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Lulworth Cove Information

Lulworth Cove in Purbeck, Dorset was described in an article published in 1880 in the Pictorial Guide to Weymouth as one of the most romantic of spots, its sources of attraction being extremely varied, words which remain true to this day.

Lulworth Cove, West Lulworth, Dorset

Lulworth Cove is a key part of the Jurassic Coast, a World Heritage Site which has been internationally recognised for its unique land forms and geology. Lulworth Cove was formed when the sea broke through the outer layer of hard Portland Stone to scoop out the softer Wealden deposits.

Lulworth Crumple, Purbeck, Dorset

At the end of the cretaceous period, 135 to 70 million years ago, violent earth movements, known as the “Alpine Storm” created the Alps, altered the sea levels and raised England as a land mass. These are the colossal forces which buckled and folded the Purbeck Stone strata like a sandwich to form the Lulworth Crumple.

Fossil Forset, Lulworth Cove

The Fossil Forest, to the east of Lulworth Cove, reveals part of the Jurassic period. The remains of Jurassic pine and fern like trees have rotted down and filled with sediment to form stone stumps that are now between two and three metres in diameter.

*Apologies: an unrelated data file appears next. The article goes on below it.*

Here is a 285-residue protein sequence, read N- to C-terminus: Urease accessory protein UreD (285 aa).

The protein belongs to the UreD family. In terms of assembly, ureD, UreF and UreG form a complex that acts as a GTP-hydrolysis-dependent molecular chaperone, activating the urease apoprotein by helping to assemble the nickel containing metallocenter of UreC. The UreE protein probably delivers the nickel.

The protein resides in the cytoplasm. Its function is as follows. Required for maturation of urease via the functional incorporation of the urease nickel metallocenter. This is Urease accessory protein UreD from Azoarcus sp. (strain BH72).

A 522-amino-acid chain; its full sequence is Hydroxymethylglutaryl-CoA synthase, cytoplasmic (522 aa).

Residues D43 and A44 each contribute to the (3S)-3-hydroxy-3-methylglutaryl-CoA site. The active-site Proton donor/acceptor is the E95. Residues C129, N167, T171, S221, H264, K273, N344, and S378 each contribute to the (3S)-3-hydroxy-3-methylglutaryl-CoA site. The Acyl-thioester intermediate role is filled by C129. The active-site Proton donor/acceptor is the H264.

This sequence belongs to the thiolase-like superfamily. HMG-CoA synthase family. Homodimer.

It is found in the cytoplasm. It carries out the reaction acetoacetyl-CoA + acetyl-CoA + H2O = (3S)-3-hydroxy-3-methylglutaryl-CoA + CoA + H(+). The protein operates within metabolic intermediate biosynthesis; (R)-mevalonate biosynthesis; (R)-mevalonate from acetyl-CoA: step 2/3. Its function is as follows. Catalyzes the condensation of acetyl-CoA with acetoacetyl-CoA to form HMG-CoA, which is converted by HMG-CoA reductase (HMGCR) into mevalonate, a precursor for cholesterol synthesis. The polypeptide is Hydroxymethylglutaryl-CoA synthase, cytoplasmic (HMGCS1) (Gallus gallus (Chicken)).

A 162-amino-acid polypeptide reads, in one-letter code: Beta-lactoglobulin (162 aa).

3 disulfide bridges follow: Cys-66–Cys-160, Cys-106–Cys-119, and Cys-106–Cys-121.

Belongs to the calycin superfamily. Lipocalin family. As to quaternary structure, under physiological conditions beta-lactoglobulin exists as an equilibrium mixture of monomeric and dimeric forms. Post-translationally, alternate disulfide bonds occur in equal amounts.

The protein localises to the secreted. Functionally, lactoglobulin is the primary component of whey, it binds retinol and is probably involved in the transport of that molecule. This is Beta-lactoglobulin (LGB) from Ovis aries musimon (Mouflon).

The walks around Lulworth Cove and on the nearby Army Ranges are exceptional and very popular with walkers of the South West Coastal Path.

It is also well known for its wild life. The Butterfly Conservation Centre is located nearby and Lulworth Cove has its own species of butterfly called the Lulworth Skipper.

Lulworth Skipper

Dolphins occasionally enter the cove and it is a popular location for fishing and diving. The locally caught crab and lobster are excellent.The history of the area is made very visible through the thatched cottages, the nearby Lulworth Castle, the Bronze Age mound on Hambury Hill and the Iron Age fort at Bindon Hill. Past activities such as smuggling are also well described in the Lulworth Heritage Centre.

The area is associated with a number of famous people, in particular Thomas Hardy, Bertrand Russell and Lawrence of Arabia. George III used to stop off at the Red Lion, now Churchfield House for his pie and pint on his way to Weymouth, and even Napoleon is reputed to have sailed into the Cove to see if it could be used as a landing point for his army.

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